Blitz or No Blitz, Rodgers Wins

Whether Patriots coach Bill Belichick sent three or, on the rarest of occasions, five rushers at Aaron Rodgers, Green Bay's quarterback carved up New England's defense on Sunday. (Chris Humphreys/USA TODAY)

Green Bay Packers quarterback Aaron Rodgers is lethal against the blitz.

So, Patriots coach Bill Belichick didn’t bother to blitz Rodgers during Sunday’s showdown at Lambeau Field.

The Patriots blitzed Rodgers on just four of his 41 dropbacks; never with more than five rushers. More often, Belichick went to the other extreme by sending only three rushers at Rodgers.

Blitzing Rodgers doesn’t work; he entered the game with a league-best 132.0 passer rating against the blitz. And, as it turns out, not blitzing Rodgers doesn’t work, either. He carved up the Patriots for 368 passing yards, two touchdowns and a 112.6 rating in Green Bay’s 26-21 victory.

“Our defense was rushing to sack Brady. Their defense was rushing to keep me in the pocket and to extend the time clock,” Rodgers said on his weekly radio show on ESPN Milwaukee on Tuesday. “They just didn’t want me to run. That was their entire thing.

During the first half, Rodgers threw 23 passes and was sacked once. Of those 24 dropbacks, Rodgers was blitzed only one time. And Rodgers killed it. Against a five-man rush on his final pass of the first half, Rodgers connected with Jordy Nelson on a slant, with Nelson doing the legwork on a critical 45-yard touchdown.

“That’s pretty much what they had done going into the game,” offensive coordinator Tom Clements said on Monday. “They mixed up who they would rush, and they had done that. They’d rush a backer and then drop off an end in coverage and it would end up a four-man rush but it was a different type of four-man rush. They had done that and we saw it on film.”

Green Bay’s final scoring drive of the game was sparked by a third-and-6 completion to Andrew Quarless in which Rodgers faced only two rushers. On the final, pivotal third-down conversion to end the game, the Patriots sent four at Rodgers, with one of those rushers eventually dropping into coverage. With a three-man rush and eight in coverage, Rodgers had all day to throw the ball but nowhere to throw it. Finally, he threaded the ball to Randall Cobb against double coverage for the clinching first down.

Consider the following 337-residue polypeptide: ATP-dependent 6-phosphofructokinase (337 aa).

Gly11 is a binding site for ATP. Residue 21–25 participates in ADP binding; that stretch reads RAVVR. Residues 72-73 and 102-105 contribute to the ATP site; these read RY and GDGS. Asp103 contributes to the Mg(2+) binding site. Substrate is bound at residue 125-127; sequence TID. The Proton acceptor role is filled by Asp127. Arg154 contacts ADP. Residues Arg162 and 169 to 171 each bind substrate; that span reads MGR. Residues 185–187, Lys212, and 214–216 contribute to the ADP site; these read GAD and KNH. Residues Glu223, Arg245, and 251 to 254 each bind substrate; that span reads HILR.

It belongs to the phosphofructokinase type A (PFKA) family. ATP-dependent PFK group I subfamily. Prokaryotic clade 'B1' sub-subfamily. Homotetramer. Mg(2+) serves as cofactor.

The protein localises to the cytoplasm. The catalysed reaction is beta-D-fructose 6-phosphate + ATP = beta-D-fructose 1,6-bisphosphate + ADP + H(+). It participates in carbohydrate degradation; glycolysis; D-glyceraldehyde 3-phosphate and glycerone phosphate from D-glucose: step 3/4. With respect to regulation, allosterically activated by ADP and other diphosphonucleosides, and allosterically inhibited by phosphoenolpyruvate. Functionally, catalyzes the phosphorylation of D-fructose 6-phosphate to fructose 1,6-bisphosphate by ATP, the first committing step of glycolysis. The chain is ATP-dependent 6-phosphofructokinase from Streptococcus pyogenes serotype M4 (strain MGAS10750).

Including that play, the Patriots sent only three rushers at Rodgers a whopping 15 times.

“Ah, shoot, it’s been awhile,” since the Packers had seen so much three-man rush, coach Mike McCarthy said on Monday. “I’ll say this, it was a very disciplined rush plan. They, for the most part, kept Aaron in the pocket and our offensive line was exceptional in increasing the time clock and Aaron was able to get the job done from the pocket most of the time.”

On most of the three-man rushes, a fourth defender hovered near the line of scrimmage as a spy to keep Rodgers from running. However, when Belichick zigged, Rodgers zagged. He still had two scrambles for 26 yards and broke contain a few times to make plays downfield.

Belichick’s plan was sound: Drop seven (or eight) into coverage to smother Nelson and Cobb, then see if the others could make enough plays to win the game. It didn’t work, however, as Rodgers got outstanding pass protection and used his movement ability in the pocket to extend plays and buy his receivers time to win the numbers game in the secondary.

“When you’re playing a defense that only blitzed a handful of times and then is rushing kind of to the depth I was at and then turning back inside trying to keep me in the pocket and not escaping, you have to hold onto the ball longer,” Rodgers said. “Obviously, there were a couple of times when it was a long, long time.”

Bill Huber is publisher of Packer Report magazine and PackerReport.com and has written for Packer Report since 1997. E-mail him at packwriter2002@yahoo.com, or leave him a question in Packer Report’s subscribers-only Packers Pro Club forum. Find Bill on Twitter at twitter.com/PackerReport.


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